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Coronavirus pandemic (25/03/2020)

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Coronavirus Pandemic

On 30 January 2020, the World Health Organization declared the Coronavirus a Public Health Emergency of International Concern or Pandemic. The Coronavirus has ever since spread across more than 180 countries and confirmed cases pass 300,000 as of 24 March 2020. At the same time, the number of people who have died as a result of this virus has now surpassed 17,100. While humanitarian organisations try to help countries to screen, identify, and test people, the shortage of personal protective equipment such as proper masks, gowns and eye gear increasingly jeopardize the ability of medical workers to fight the coronavirus. At the same time, quarantine is a very common measure that many countries practice in their effort to limit the spreading. Factories close or reduce significantly their production; transportation is affected as well, creating bottlenecks in the supply chains. Hence, it is highly important to assess the impact or non-impact of the Coronavirus on the humanitarian supply chain.

Respondent Characteristics

We investigated the coronavirus impact on the humanitarian supply chain with a sample of 76 humanitarian organisations that voluntarily and anonymously responded to an online survey. While 28% of the surveyed organisations have one sectoral focus, most of them work in multiple sectors. The most represented sectors in the survey are health and water, sanitation, and hygiene (WASH). For example, 59% of the organisations indicated working in the health sector with 13% of them having an exclusive focus on it. Similarly, 55% of the organisations were active in the WASH sector. Of all respondents, 55% had a supply chain responsibility at the national-level, covering countries such as Syria, DRC, Bangladesh, and Yemen. The other 45% worked in a global-and regional-level supply chain position.

Coronavirus Impact on Humanitarian Supply Chain

Respondents indicated that the negative effect of the Coronavirus on their ability to source necessary humanitarian items has been moderate at this early stage. For example, the health, followed by early recovery, food security, WASH, protection, nutrition, emergency telecommunications sectors and general support (including procurement of materials) have on average observed 1% to 5% increase in pricing. On the other hand, the sectors of CCCM, education, and shelter reported 1% to 5% decrease of the price levels. According to the respondents, increased prices or fluctuation are highly expected, particularly in the health supply chain, but many of them said that it is still too early to know the full extent of price changes. Yet, respondents across all sectors reported that they faced on average 10 to 30 days delivery delays when sourcing from their suppliers, wholesalers, or producers.

Interestingly, 86% of respondents observed no significant quality issues on the procured items when they were asked about the effect of Coronavirus on production capacity. However, 14% of those observing quality issues, reported that higher quality items (e.g., personal protective equipment and masks) are more likely to be stock out faster, and the increased demand has incentivized the production of poor quality or counterfeit goods in the market.

Respondents also suggested that the Coronavirus has negatively affected their upstream material movement from the point of sourcing to the point of entry in country of destination. For example, respondents reported that their charter flights (65%), belly loads (62%), containerized transport dedicated (61%), bulk transport (60%), and containerized transport groupage (53%) are negatively affected with regards to service availability and order prioritization (and to a smaller extent their price levels). Moreover, 83% of the respondents who indicated no impact on their upstream movement at this stage also predicted a moderate likelihood for a critical disruption in the foreseeable future. Likewise, 53% respondents indicated a similar pattern of negative impact on service availability and order prioritization (and to a smaller extent on price levels) for in-country material movement from the point of entry to the point of usage or distribution. Furthermore, 88% of those who reported no impact on their current operations predicted a moderate possibility that their in-country operations will be critically disrupted.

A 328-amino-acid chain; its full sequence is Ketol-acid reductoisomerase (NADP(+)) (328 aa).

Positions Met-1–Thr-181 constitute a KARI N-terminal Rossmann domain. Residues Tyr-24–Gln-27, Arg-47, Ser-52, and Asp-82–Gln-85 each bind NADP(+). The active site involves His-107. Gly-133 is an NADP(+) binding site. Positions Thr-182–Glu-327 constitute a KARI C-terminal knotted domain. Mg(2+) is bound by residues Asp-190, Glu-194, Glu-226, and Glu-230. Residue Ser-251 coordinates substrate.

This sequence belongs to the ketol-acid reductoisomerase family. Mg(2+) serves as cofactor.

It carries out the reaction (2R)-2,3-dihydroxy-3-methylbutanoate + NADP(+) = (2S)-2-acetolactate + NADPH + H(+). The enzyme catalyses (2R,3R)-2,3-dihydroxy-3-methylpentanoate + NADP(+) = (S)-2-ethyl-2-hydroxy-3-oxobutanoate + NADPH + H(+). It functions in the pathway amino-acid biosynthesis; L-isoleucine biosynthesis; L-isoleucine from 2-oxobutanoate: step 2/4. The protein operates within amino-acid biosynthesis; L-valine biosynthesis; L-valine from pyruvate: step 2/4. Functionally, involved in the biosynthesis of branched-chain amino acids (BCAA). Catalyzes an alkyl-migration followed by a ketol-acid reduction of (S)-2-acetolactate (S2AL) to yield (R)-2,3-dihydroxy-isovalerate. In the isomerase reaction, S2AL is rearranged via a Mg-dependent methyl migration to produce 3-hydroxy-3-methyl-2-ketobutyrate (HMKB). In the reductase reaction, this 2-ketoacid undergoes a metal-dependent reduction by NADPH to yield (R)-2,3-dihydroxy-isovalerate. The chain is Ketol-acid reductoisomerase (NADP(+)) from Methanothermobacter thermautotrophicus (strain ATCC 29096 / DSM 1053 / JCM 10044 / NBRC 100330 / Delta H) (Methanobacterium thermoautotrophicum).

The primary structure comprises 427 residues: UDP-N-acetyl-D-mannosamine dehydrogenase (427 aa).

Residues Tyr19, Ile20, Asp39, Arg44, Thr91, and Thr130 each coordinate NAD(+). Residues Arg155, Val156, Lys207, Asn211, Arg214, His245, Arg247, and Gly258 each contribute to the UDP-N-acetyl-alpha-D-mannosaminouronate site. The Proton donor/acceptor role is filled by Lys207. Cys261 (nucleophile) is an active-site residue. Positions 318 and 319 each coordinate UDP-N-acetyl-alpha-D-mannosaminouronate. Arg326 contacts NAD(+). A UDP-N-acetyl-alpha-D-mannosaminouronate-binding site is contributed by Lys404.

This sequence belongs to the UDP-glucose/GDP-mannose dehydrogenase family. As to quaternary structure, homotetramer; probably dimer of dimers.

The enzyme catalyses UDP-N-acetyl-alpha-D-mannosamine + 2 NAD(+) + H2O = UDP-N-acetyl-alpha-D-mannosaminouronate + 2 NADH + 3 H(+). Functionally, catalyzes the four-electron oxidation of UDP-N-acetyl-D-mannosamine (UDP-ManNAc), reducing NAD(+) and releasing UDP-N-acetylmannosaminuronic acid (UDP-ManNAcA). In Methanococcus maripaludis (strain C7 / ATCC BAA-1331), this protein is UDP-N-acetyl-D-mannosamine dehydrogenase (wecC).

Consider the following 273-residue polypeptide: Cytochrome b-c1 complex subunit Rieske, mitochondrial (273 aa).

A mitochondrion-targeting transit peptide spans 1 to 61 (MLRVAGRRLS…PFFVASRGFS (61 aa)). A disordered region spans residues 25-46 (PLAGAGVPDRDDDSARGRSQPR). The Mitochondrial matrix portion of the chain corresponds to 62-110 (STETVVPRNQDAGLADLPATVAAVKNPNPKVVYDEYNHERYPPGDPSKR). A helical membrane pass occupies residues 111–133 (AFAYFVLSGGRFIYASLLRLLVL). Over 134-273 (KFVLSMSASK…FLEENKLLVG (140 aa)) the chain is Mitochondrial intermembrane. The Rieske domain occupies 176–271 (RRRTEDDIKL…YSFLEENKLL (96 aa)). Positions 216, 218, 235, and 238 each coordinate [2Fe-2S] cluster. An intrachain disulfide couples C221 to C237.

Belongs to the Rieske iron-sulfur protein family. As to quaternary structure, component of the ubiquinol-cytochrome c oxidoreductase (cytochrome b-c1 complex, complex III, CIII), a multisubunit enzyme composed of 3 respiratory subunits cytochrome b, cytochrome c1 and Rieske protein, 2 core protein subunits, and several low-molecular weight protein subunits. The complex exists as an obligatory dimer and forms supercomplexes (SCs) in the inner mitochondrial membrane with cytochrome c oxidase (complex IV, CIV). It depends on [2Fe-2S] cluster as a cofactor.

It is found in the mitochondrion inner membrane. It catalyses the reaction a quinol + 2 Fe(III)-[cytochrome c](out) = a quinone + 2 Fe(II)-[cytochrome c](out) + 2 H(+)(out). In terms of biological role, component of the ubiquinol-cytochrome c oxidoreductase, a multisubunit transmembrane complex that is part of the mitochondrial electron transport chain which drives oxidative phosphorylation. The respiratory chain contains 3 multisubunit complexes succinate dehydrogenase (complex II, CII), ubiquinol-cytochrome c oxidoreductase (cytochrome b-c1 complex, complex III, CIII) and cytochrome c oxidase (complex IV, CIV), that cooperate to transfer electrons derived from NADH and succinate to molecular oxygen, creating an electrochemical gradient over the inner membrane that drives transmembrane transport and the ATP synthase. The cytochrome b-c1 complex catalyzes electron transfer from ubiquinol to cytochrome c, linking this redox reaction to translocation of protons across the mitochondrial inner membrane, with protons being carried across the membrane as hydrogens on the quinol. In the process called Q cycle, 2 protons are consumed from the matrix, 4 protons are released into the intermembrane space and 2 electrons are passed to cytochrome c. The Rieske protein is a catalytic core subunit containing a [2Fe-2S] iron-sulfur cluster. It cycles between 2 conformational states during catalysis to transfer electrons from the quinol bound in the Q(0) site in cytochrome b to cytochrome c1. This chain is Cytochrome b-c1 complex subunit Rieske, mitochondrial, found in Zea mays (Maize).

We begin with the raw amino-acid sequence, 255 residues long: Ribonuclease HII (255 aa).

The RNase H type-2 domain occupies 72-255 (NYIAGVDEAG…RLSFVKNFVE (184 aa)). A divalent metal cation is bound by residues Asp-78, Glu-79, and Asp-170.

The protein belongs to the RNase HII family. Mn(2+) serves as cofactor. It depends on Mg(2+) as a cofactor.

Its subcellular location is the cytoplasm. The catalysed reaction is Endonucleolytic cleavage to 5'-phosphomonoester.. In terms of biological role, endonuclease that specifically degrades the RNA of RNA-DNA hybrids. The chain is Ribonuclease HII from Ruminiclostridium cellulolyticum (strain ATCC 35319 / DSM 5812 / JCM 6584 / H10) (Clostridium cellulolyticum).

The Coronavirus has most affected the programmatic activities of the surveyed organisations in Europe (34%), Western Asia and Middle East (25%), and South Asia (22%). Of all respondents, 66% indicated their direct knowledge of administrative access constraints related to the Coronavirus, in particular regarding increased customs delays, but also change in customs procedures and/or additional requirements on item specifications. When asked about mitigating the Coronavirus’ negative impact on their supply chain, respondents reported using a combination of mitigation activities. In this stage, 66% indicated the use of prepositioning, 47% also engaged in program slowdown, and 40% used their strategic reserves. Moreover, 30% decided to respectively retender goods and services to broaden the supplier base and/or adapt their contract to absorb price differences. Only 9% chose to halt their programs in face of the crisis. Above all, 70% of the respondents stated that their organisation is actively planning activities to mitigate the impact of the Coronavirus, with most of them working in the health (70%) and/or WASH (55%) sectors.

Survey conducted by the Logistics Cluster, results analyzed by Mojtaba Salem and Maria Besiou (KLU).

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